3.3 Lastly, he claims that relationships between Royal and the judges of the Utrecht Regional Court, the Court of the Appeal and the Supreme Court, violate his right to a fair trial under article 14 of the Covenant because these judges "could" be shareholders of Royal. He claims that as it "appeared" to him that the Utrecht Regional Court had failed to comply with article 44 of the Legal State Magistrates Act, his right to a fair trial had been violated, as he was unable to ascertain whether any of the judges were such shareholders.
The State party's submission on admissibility and merits and the author's comments thereon
4.1 On 4 August 2003, the State party contested the admissibility of part of the complaint. It submitted that the claim concerning the judges of the Court of Appeal is inadmissible for failure to exhaust domestic remedies. It argues that under articles 36 and 37, paragraph 1, of the Code of Civil Procedure, the author could have challenged the judges assigned to examine his case on "the grounds of facts and or circumstances which might prejudice judicial impartiality" and should be done "as soon as the person concerned has become familiar with these facts or circumstances". Had the author challenged the impartiality of one or more of the judges, the proceedings would have been suspended immediately. The challenge would have been heard by the full bench, excluding the challenged judges, at the earliest opportunity. Had the full-bench upheld the author's challenge, the case would subsequently have been heard by a court in which the challenged judge or judges took no part. It refers to the Committee's decision in Perera v. Australia and in Triboulet v. France (2) in this regard.
4.2 On 2 December 2003, the State party provided its submission on the merits, arguing that the part of the case which is not considered inadmissible for failure to exhaust domestic remedies is "manifestly ill-founded". As a preliminary remark, it noted that, on 14 November 2000, the European Court of Human Rights had found this case inadmissible, because it did "not disclose any appearance of a violation of the rights and freedoms set out in the Convention or its Protocols". According to the State party, a finding by the Committee that there has been a violation in this case would be extremely difficult to reconcile with this conclusion.
4.3 As to the facts, the State party sets out the legislation governing challenges to judges on grounds of bias and the recusal of judges, including article 34 of the Code of Civil Procedure and 8:19 of the General Administrative Law Act (Algemene Wet Bestuursrecht), which states that a judge must recuse himself if there are facts or circumstances in a case that could be prejudicial to the court's impartiality. It submits that, under (old) (3) article 32 of the Code of Procedure, the court may determine, at the request of either the challenging party or the challenged judge, that either one or both parties will not be heard in each others' presence. The two judges of the Supreme Court availed themselves of this option and author's counsel stated expressly during the oral questioning at the public hearing of 4 October 1999 that he did not object. (4) After the president had granted the request, the author left the court. His counsel stated that he "thought it better that he should also leave the court". The State party adds that the judges concerned had said that they had no objection to the author's counsel being present while they were being heard. As to the claim that the judges stated that if their request were not granted by the court, they would "no longer [………] cooperate with the hearing of the request with regard to the challenge", the State party submits that this observation is completely groundless and is not supported by the documents in the case.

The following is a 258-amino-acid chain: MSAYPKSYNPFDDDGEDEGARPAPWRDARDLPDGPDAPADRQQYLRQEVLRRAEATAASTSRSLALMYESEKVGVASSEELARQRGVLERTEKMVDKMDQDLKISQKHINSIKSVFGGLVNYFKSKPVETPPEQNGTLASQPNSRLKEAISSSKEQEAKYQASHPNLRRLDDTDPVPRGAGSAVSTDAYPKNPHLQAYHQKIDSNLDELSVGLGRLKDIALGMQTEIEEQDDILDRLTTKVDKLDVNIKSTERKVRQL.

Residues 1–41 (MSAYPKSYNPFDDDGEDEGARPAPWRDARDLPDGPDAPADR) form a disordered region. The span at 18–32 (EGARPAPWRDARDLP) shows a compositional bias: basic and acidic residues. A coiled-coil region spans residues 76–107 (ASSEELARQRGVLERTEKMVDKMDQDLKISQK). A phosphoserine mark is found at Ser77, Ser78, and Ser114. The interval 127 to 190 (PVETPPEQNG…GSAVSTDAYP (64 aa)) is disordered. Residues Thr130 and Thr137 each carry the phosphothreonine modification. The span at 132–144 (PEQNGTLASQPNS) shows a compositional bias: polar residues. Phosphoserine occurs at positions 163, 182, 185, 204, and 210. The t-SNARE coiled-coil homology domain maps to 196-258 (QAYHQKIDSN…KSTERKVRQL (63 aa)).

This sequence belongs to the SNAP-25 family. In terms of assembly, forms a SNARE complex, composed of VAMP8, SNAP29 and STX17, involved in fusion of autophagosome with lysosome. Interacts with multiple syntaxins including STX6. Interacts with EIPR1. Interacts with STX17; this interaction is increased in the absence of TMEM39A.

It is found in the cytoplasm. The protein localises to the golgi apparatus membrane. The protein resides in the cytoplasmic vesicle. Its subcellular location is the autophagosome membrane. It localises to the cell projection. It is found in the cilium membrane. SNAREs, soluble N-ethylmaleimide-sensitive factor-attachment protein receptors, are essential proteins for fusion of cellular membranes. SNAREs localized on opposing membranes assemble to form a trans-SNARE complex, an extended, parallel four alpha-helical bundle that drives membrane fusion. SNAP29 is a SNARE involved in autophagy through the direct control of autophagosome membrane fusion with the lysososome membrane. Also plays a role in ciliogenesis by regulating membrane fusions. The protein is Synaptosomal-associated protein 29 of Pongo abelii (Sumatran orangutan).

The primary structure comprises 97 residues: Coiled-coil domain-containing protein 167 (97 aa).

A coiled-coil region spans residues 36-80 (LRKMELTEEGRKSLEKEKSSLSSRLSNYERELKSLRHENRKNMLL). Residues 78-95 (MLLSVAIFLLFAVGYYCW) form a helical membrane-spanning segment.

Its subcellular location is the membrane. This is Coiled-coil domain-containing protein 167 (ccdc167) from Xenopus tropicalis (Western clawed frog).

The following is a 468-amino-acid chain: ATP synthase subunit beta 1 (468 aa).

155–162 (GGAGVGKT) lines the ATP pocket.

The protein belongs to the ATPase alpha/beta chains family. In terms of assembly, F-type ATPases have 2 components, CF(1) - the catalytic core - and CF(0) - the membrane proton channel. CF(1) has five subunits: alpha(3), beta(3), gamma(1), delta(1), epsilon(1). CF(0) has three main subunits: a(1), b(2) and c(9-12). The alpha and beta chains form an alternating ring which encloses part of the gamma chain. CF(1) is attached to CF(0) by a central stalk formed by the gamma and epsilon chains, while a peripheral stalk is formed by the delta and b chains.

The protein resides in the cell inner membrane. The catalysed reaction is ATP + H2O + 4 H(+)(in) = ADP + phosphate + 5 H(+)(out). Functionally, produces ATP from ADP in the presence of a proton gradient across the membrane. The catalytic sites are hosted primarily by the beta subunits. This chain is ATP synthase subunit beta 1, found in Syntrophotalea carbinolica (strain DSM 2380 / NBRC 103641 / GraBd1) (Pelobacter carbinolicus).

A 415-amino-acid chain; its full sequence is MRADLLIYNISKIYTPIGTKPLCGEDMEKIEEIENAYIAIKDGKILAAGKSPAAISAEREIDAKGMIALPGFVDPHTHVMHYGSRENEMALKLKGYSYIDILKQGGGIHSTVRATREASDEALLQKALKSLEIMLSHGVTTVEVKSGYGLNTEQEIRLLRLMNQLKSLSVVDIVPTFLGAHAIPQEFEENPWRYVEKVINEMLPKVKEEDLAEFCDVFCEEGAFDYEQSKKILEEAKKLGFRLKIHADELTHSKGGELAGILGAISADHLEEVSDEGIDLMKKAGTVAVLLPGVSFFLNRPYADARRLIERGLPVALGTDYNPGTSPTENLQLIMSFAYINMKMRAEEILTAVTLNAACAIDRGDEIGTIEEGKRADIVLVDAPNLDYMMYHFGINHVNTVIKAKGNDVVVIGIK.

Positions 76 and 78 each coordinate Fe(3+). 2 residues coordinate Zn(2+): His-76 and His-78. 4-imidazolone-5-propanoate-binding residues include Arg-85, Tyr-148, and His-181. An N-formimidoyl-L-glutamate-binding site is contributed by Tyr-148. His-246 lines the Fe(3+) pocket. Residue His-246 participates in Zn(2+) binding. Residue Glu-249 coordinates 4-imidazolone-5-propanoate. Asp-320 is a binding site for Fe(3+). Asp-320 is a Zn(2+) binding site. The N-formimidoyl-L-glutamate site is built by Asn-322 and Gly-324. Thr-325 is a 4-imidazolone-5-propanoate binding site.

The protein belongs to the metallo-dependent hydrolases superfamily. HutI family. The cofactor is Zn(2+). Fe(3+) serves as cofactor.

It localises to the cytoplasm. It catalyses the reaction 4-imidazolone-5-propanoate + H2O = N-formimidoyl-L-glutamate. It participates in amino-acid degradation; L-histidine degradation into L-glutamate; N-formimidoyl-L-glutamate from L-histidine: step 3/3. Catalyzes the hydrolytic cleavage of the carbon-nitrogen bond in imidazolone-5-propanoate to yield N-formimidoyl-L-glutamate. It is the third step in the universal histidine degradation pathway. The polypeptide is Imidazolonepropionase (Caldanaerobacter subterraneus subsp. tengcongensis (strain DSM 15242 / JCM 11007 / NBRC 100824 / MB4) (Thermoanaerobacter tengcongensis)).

4.4 As to the claim that two of the judges considering his case before the Supreme Court were members of the Insurance Companies Supervisory Board, which is financed by the Dutch Association of Insurers, of which the other party in this case belonged, the State party refers to the Committee's definition of impartiality in Communication No. 387/1989, Karttunen v. Finland,(5) in which it was found that, "impartiality of the court implies that judges must not harbour preconceptions about the matter put before them, and that they must not act in ways that promote the interests of one of the parties." In the State party's view, the author has not demonstrated that the judges in question harboured such preconceptions.
4.5 According to the State party, the author's observations fail to take into account the fact that the Supervisory Board's members are independent experts, and that the Supervisory Board is an independent disciplinary tribunal set up under private law. This Board provides, together with an Insurance Ombudsman, an alternative to legal proceedings. It sets out, in consultation with the insurer or agent involved, to find a solution to, or to pronounce an opinion on, an insurance dispute, but does not act in the place of the competent court. The Insurance Companies' Complaints Council is financed by a foundation of the same name, which was set up jointly by insurance companies and agents and the Dutch Consumers' Association, none of which, it is added, exercise any influence on, or have any power to decide, the way in which a case is dealt with.